When Nintendo announced the DS and the Wii, the outcry from fans was that Nintendo had lost its mind. I publicly doubted both products, but Nintendo pressed on and defied the critics, odds, and industry to lead a handheld revolution and bring in a whole new segment of gamers to the living room with their motion controlled experiences. The chances of repeating that level of success with the next batch of consoles is more improbable than the original success itself. Nintendo has swung and missed with the 3DS, and the Wii U is having rumored development troubles even before its release.
Uphill both ways
It reminds me of Nintendo’s initial rise with the NES and SNES when they partnered with Sony to develop their next disc based console. Nintendo was on top and in a position where no one could doubt their decisions. Instead, Nintendo ditches Sony at the last minute and decides to go their own with another cartridge based system. This not only started Nintendo’s decline throughout the N64 and Gamecube eras, but gave rise to the PlayStation and Sony’s journey to the top of the industry with the PS2. Who is to say that Nintendo’s misstep and Sony’s success upon entering the industry did not give Microsoft the confidence to enter the battle? Conjecture, sure, but Nintendo’s mistakes have led to the rise of better competition. Which at the end of the last battle saw Nintendo figure things out and get back on top of the industry.
The story this time is that mobile gaming has moved on and game consoles are finally taking over our living rooms. The lines between computers, tablets, phones, and consoles is blurring and Nintendo’s role in delivering us single purpose devices is looking a hell of a lot less stable. Doubt should be at an all time high, but do not expect Nintendo fall quietly or predictably.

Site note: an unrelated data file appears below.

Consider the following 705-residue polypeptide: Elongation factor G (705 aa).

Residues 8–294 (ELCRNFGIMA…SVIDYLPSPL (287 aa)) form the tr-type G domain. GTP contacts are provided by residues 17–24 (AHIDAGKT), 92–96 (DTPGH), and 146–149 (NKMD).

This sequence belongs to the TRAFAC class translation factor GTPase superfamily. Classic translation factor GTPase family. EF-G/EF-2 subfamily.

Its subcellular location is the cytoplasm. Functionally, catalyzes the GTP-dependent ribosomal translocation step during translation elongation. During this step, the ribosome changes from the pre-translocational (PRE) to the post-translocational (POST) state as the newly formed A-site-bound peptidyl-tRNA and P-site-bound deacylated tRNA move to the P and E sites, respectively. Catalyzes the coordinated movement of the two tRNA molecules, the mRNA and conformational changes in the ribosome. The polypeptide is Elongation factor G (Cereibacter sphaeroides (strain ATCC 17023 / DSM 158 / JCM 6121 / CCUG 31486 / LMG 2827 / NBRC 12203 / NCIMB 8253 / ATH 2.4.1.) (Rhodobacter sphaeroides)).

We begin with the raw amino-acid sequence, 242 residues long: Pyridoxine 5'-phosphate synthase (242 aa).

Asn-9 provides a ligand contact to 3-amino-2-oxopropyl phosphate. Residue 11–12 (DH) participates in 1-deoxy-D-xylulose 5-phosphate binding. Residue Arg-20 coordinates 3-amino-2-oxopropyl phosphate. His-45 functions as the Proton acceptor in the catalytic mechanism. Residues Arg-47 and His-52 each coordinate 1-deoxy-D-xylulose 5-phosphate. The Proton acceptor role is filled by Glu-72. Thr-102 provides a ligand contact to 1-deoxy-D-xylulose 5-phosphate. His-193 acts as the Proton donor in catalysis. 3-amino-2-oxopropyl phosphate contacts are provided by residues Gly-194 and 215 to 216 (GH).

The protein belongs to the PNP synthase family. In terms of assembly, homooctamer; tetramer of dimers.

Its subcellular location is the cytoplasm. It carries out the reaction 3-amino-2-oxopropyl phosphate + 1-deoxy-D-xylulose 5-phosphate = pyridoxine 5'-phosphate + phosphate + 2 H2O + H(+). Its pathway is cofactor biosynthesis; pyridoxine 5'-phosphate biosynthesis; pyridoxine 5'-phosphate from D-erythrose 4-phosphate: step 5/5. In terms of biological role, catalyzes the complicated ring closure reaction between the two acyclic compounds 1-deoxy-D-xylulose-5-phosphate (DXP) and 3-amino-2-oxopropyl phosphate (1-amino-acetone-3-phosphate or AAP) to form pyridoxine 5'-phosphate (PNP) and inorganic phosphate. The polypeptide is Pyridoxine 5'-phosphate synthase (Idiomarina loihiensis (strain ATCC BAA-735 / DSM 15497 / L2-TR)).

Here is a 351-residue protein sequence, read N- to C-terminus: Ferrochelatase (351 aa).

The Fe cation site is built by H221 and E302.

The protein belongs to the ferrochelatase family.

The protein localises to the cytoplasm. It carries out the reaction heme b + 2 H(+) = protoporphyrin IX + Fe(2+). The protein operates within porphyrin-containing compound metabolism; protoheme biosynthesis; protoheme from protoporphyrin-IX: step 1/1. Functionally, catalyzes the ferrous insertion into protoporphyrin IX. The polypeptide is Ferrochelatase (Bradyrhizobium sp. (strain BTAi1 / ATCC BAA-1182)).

Regardless of the hate out there, wishing failure upon Nintendo is misguided. Innovators should drive our industry and in an age where supporters seem to be blind to the small missteps of their favorite brands, mistakes are forgivable, inevitable, and ultimately harmless in most cases. The 3DS and the Wii U may both fail, and may have short life cycles because of it but they will have successors. Those successors may be safer bets and come quicker due to the need for Nintendo to stabilize, but a stable Nintendo will not stay dormant for long and they will try to change the game again. Regardless of that outcome, the journey there can only be good for the industry and for Nintendo.
What was my solution to my most recent Nintendo problem? A $15 purchase of yet another Nintendo accessory. I’m now able to relive the glory days of my video game memories alongside my best friend. The anger has subsided to a dull annoyance, but a great game always outshines those speed bumps. Sure Nintendo should have a better solution for keeping their classic games working with their most popular accessories, and there are dozens of little annoyances like this that keep me from playing their current systems more often. They will adapt or they will die, but I implore you all to keep calm and know what you are asking for out of one of the industry’s oldest and most loyal friends. Nintendo is out of touch, but they are not lost, nor should any of us wish to see them gone.